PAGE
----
The economic damage from invasive species has quadrupled every decade since 1970, the UN said.
More than 3,500 invasive species introduced by human activities to regions and biomes worldwide pose a serious threat to human health, food security, and biodiversity, costing the global economy $423 billion each year, new research suggests.
The new analysis, published Monday by the Intergovernmental Science-Policy Platform on Biodiversity and Ecosystem Services (IPBES), the leading UN body on biodiversity and conservation, said that of the at least 37,000 alien species established worldwide, more than 3,500 pose huge threats to humans and ecosystems worldwide, impacting especially communities with the greatest direct dependence on nature, such as Indigenous Peoples. These include 1,061 plants, 1,852 invertebrates, 461 vertebrates, and 141 microbes.
Invasive species are non-native organisms – such as animals, plants, fungi, and microorganisms – that grow and spread quickly, endangering native organisms, ecosystems, and human health. They can manifest as destructive crop or forest pests, for example, destroying native plants and animals. Invasive mosquitos can spread diseases such as dengue fever, malaria, Zika, and West Nile, endangering human health. In Guam, an island in the South Pacific, Brown tree snakes, which were accidentally brought there in the late 1940s or early 1950s, are responsible for the extinction of nine of the island’s 11 forest-dwelling bird species.
In the past few decades, globalisation has enhanced international trade and the movement of people, goods, food products, and animals, resulting in the mobility of various species outside their native habitats. Extreme weather events like floods, droughts, and hurricanes have further accelerated migration patterns. Climate-induced changes in land cover and atmosphere also boosted their proliferation.
Hundreds of forests and habitats across the globe are ravaged by them, and the ramifications are truly alarming. Invasive plant species frequently alter ecology by driving native crops to extinction, destroying terrestrial or aquatic vegetation, and polluting the native gene pool through cross-breeding. The team of 86 scientists from 49 countries behind the four-year assessment of the global impacts of these species, however, concluded that the threats posed by invasive species are “severely underappreciated, underestimated, and unacknowledged.”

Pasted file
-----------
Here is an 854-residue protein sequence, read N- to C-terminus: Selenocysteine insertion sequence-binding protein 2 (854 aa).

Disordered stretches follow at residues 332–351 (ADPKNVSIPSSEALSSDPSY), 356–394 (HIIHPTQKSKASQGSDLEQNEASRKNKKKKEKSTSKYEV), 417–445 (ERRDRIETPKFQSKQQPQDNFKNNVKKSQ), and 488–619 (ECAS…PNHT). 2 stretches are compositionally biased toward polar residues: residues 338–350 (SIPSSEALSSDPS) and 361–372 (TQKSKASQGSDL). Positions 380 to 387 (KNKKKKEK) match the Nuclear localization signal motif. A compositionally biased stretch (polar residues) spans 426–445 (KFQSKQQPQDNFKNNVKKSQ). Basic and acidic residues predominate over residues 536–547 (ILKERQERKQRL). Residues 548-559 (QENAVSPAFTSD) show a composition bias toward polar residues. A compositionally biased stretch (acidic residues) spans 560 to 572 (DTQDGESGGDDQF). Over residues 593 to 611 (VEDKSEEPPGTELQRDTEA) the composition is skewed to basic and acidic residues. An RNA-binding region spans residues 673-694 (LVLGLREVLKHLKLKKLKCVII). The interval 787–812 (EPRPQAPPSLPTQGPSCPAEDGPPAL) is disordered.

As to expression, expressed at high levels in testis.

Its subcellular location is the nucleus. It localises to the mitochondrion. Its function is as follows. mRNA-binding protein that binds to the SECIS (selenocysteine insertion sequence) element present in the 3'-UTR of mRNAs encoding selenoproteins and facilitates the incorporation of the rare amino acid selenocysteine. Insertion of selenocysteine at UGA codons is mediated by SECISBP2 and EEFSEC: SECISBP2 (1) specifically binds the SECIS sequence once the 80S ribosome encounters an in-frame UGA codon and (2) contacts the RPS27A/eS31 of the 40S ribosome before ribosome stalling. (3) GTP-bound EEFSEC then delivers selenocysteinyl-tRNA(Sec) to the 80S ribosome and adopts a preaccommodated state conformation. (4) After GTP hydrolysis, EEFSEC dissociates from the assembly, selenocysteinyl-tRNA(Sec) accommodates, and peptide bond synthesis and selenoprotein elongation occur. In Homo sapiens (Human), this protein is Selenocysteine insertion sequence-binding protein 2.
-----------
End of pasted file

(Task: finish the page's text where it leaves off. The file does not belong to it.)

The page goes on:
From a week of intense discussions to a successful conclusion!🌍🤝🎉
Celebrating the dedication of every expert involved: a journey worth every clap and hug! 🌿✨ pic.twitter.com/tnGK8f4uGT
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The findings build on the IPBES’ previous assessment, conducted in 2019, which suggested that invasive alien species “are one of the five most important direct drivers of biodiversity loss – alongside changes in land- and sea-use, direct exploitation of species, climate change and pollution.”
Loss of biodiversity is not only an environmental issue but also a socio-economic one. Research has found that biodiversity in the form of ecosystem services such as food provisioning, carbon storage, and water and air filtration has a high economic value – worth more than US$150 trillion annually. Loss of biodiversity also comes as a significant threat to many businesses as they face higher raw material costs, as sources of food, fuel, structural materials, and medicinal resources are greatly reduced.
“I ask all decision-makers to use this report’s recommendations as a basis to act on this growing threat to biodiversity and human well-being – and make a real contribution to achieving the Kunming-Montreal Global Biodiversity Framework by 2030,” said Inger Andersen, UN Environment Programme’s (UNEP) Executive Director, who described invasive species as “one of the horsemen of the biodiversity apocalypse that is riding down harder and faster upon the world.”
Target 6 of the Kunming-Montreal Global Biodiversity Framework, adopted at last year’s COP15 in Montreal, Canada, aims to tackle the impacts of invasive alien species on biodiversity and ecosystem services and to reduce the rate of introduction and establishment of invasive alien species by at least 50% by 2030.
Mitigation policies should incorporate prevention and control of invasive species by establishing effective biosecurity measures to tackle alien plants, animals, and microorganisms before they become invasive. However, policymakers must also consider the climate crisis when developing policies to prevent the spread of invasive species because climate change can alter ecosystems, creating new conditions that facilitate their establishment and expansion.
Featured image: Wikimedia Commons.
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